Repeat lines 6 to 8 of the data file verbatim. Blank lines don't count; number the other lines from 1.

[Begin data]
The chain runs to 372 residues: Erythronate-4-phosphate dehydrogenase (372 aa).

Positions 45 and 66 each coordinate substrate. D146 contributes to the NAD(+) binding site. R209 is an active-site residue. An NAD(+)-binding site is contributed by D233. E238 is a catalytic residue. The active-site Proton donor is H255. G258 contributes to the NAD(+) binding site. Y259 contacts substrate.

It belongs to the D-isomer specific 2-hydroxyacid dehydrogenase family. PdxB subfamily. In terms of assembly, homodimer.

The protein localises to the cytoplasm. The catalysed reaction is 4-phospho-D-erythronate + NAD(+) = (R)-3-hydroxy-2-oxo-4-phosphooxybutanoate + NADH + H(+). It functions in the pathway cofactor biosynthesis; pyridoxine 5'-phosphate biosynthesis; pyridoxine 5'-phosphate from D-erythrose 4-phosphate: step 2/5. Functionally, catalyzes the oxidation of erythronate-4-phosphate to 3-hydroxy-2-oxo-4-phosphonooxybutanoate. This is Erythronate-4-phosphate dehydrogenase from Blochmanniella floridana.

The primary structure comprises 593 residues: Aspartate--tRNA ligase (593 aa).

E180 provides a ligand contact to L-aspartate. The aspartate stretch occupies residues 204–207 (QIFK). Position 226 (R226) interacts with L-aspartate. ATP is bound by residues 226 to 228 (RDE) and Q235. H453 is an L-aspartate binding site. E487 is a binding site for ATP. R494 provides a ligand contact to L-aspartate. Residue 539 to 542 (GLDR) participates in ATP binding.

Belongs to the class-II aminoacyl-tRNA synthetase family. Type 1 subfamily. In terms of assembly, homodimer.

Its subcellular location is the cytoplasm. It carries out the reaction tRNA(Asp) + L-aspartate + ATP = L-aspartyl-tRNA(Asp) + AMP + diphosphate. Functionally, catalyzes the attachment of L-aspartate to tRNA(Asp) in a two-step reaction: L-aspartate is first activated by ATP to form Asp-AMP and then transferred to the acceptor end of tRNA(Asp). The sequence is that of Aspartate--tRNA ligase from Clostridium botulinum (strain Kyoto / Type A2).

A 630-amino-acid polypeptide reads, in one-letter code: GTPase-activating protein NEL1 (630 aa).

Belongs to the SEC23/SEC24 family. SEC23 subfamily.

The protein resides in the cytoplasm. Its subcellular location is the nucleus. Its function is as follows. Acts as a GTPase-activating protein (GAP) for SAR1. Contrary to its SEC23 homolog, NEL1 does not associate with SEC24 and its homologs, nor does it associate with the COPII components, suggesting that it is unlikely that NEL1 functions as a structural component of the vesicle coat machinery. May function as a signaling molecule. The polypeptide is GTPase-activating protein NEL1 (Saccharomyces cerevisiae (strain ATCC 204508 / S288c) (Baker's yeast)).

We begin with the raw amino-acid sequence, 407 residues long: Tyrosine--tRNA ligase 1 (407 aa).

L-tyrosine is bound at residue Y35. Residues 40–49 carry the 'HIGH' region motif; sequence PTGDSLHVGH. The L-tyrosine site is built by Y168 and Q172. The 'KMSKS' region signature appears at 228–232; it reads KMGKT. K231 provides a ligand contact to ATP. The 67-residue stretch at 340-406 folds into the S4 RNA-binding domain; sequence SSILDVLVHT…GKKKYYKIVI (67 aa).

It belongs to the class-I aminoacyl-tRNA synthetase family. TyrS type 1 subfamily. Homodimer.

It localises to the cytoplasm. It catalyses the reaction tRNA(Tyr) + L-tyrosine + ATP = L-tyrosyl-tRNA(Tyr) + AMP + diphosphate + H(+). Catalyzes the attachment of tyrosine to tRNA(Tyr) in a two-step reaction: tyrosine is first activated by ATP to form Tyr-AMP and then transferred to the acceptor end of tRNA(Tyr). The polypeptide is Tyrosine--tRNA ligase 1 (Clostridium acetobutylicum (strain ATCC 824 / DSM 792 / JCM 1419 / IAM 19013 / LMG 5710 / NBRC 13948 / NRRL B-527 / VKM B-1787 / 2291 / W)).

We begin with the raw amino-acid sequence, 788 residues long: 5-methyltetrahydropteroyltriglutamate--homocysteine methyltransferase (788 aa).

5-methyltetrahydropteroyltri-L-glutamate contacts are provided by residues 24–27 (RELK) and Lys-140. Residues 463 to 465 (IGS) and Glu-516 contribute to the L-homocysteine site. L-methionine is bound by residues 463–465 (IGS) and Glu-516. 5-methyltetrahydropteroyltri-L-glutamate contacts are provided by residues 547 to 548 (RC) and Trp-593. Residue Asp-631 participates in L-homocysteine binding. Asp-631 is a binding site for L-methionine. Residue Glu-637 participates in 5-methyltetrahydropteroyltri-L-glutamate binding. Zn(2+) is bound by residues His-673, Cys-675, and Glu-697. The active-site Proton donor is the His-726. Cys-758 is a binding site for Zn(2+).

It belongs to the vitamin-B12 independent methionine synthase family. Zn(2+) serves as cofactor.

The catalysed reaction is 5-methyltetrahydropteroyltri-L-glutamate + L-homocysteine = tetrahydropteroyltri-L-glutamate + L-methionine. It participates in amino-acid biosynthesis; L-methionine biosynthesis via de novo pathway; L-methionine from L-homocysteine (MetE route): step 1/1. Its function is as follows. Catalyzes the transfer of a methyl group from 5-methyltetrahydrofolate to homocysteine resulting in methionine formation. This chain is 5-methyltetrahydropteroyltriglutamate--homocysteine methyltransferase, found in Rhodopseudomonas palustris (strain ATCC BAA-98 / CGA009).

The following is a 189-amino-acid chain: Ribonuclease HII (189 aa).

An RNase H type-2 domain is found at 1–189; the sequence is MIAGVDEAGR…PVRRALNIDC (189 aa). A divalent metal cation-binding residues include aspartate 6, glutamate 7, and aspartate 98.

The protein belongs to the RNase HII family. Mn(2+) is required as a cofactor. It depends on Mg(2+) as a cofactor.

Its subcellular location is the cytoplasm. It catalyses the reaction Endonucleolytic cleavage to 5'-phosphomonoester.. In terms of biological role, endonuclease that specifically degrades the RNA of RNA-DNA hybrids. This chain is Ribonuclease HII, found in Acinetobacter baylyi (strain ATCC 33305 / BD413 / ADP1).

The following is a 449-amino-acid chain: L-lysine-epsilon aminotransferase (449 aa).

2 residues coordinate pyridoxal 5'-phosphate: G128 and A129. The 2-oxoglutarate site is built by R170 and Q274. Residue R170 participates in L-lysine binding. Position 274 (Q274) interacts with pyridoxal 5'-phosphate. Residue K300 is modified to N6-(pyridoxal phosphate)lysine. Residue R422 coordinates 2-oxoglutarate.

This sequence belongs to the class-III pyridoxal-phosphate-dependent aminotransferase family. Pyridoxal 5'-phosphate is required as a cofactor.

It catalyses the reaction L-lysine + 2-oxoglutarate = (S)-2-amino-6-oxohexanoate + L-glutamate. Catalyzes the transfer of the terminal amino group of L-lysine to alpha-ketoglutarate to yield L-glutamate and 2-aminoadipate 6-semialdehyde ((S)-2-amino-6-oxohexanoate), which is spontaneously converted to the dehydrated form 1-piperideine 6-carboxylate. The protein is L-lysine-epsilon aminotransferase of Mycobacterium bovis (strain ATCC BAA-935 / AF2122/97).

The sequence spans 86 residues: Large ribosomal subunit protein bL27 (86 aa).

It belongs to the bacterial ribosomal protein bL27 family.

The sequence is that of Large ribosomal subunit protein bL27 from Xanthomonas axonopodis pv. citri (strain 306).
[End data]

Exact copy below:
E180 provides a ligand contact to L-aspartate. The aspartate stretch occupies residues 204–207 (QIFK). Position 226 (R226) interacts with L-aspartate. ATP is bound by residues 226 to 228 (RDE) and Q235. H453 is an L-aspartate binding site. E487 is a binding site for ATP. R494 provides a ligand contact to L-aspartate. Residue 539 to 542 (GLDR) participates in ATP binding.

Belongs to the class-II aminoacyl-tRNA synthetase family. Type 1 subfamily. In terms of assembly, homodimer.

Its subcellular location is the cytoplasm. It carries out the reaction tRNA(Asp) + L-aspartate + ATP = L-aspartyl-tRNA(Asp) + AMP + diphosphate. Functionally, catalyzes the attachment of L-aspartate to tRNA(Asp) in a two-step reaction: L-aspartate is first activated by ATP to form Asp-AMP and then transferred to the acceptor end of tRNA(Asp). The sequence is that of Aspartate--tRNA ligase from Clostridium botulinum (strain Kyoto / Type A2).